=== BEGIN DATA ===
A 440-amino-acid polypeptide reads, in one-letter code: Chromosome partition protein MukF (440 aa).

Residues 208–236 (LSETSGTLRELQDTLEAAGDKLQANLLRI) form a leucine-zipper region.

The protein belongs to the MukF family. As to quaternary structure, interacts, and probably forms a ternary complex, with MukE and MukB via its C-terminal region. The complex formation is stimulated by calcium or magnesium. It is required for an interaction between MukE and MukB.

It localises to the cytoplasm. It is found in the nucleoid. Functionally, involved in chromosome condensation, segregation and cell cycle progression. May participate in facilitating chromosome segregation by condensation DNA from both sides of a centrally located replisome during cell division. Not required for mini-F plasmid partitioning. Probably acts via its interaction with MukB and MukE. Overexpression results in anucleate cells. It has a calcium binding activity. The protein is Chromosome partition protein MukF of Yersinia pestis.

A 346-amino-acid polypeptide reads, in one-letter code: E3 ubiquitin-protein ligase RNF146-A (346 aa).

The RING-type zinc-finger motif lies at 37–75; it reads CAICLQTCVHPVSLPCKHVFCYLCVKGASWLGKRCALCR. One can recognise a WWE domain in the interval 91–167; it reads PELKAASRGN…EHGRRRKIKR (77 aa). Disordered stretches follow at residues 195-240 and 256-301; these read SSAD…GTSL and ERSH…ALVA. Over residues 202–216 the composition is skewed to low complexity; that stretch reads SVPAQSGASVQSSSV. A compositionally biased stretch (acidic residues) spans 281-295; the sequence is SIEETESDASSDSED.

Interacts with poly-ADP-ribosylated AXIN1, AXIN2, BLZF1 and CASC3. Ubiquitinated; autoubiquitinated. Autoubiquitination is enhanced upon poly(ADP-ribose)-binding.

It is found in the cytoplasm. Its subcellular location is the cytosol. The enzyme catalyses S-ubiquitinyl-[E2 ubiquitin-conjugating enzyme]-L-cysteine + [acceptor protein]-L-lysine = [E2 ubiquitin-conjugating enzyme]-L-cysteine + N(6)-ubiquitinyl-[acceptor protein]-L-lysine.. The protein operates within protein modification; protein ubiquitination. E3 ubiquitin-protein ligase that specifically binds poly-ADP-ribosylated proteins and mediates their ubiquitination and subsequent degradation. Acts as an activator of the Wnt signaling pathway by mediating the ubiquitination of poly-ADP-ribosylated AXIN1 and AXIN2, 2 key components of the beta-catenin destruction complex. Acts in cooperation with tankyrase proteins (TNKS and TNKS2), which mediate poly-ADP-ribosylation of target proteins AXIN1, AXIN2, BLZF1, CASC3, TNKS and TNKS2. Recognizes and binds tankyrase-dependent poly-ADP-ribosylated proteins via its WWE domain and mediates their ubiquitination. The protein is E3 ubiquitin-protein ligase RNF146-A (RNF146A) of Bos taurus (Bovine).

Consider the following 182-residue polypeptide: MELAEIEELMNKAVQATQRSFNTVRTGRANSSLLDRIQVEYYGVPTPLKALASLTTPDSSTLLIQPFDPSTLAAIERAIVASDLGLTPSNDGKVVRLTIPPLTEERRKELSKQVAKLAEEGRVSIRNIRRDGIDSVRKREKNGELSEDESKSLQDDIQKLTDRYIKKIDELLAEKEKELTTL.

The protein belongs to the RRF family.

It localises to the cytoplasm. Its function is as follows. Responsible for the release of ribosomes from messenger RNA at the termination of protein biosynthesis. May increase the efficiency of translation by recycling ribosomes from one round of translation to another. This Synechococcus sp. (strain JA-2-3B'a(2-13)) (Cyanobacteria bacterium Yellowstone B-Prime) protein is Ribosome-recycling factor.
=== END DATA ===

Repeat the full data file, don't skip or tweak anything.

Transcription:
A 440-amino-acid polypeptide reads, in one-letter code: Chromosome partition protein MukF (440 aa).

Residues 208–236 (LSETSGTLRELQDTLEAAGDKLQANLLRI) form a leucine-zipper region.

The protein belongs to the MukF family. As to quaternary structure, interacts, and probably forms a ternary complex, with MukE and MukB via its C-terminal region. The complex formation is stimulated by calcium or magnesium. It is required for an interaction between MukE and MukB.

It localises to the cytoplasm. It is found in the nucleoid. Functionally, involved in chromosome condensation, segregation and cell cycle progression. May participate in facilitating chromosome segregation by condensation DNA from both sides of a centrally located replisome during cell division. Not required for mini-F plasmid partitioning. Probably acts via its interaction with MukB and MukE. Overexpression results in anucleate cells. It has a calcium binding activity. The protein is Chromosome partition protein MukF of Yersinia pestis.

A 346-amino-acid polypeptide reads, in one-letter code: E3 ubiquitin-protein ligase RNF146-A (346 aa).

The RING-type zinc-finger motif lies at 37–75; it reads CAICLQTCVHPVSLPCKHVFCYLCVKGASWLGKRCALCR. One can recognise a WWE domain in the interval 91–167; it reads PELKAASRGN…EHGRRRKIKR (77 aa). Disordered stretches follow at residues 195-240 and 256-301; these read SSAD…GTSL and ERSH…ALVA. Over residues 202–216 the composition is skewed to low complexity; that stretch reads SVPAQSGASVQSSSV. A compositionally biased stretch (acidic residues) spans 281-295; the sequence is SIEETESDASSDSED.

Interacts with poly-ADP-ribosylated AXIN1, AXIN2, BLZF1 and CASC3. Ubiquitinated; autoubiquitinated. Autoubiquitination is enhanced upon poly(ADP-ribose)-binding.

It is found in the cytoplasm. Its subcellular location is the cytosol. The enzyme catalyses S-ubiquitinyl-[E2 ubiquitin-conjugating enzyme]-L-cysteine + [acceptor protein]-L-lysine = [E2 ubiquitin-conjugating enzyme]-L-cysteine + N(6)-ubiquitinyl-[acceptor protein]-L-lysine.. The protein operates within protein modification; protein ubiquitination. E3 ubiquitin-protein ligase that specifically binds poly-ADP-ribosylated proteins and mediates their ubiquitination and subsequent degradation. Acts as an activator of the Wnt signaling pathway by mediating the ubiquitination of poly-ADP-ribosylated AXIN1 and AXIN2, 2 key components of the beta-catenin destruction complex. Acts in cooperation with tankyrase proteins (TNKS and TNKS2), which mediate poly-ADP-ribosylation of target proteins AXIN1, AXIN2, BLZF1, CASC3, TNKS and TNKS2. Recognizes and binds tankyrase-dependent poly-ADP-ribosylated proteins via its WWE domain and mediates their ubiquitination. The protein is E3 ubiquitin-protein ligase RNF146-A (RNF146A) of Bos taurus (Bovine).

Consider the following 182-residue polypeptide: MELAEIEELMNKAVQATQRSFNTVRTGRANSSLLDRIQVEYYGVPTPLKALASLTTPDSSTLLIQPFDPSTLAAIERAIVASDLGLTPSNDGKVVRLTIPPLTEERRKELSKQVAKLAEEGRVSIRNIRRDGIDSVRKREKNGELSEDESKSLQDDIQKLTDRYIKKIDELLAEKEKELTTL.

The protein belongs to the RRF family.

It localises to the cytoplasm. Its function is as follows. Responsible for the release of ribosomes from messenger RNA at the termination of protein biosynthesis. May increase the efficiency of translation by recycling ribosomes from one round of translation to another. This Synechococcus sp. (strain JA-2-3B'a(2-13)) (Cyanobacteria bacterium Yellowstone B-Prime) protein is Ribosome-recycling factor.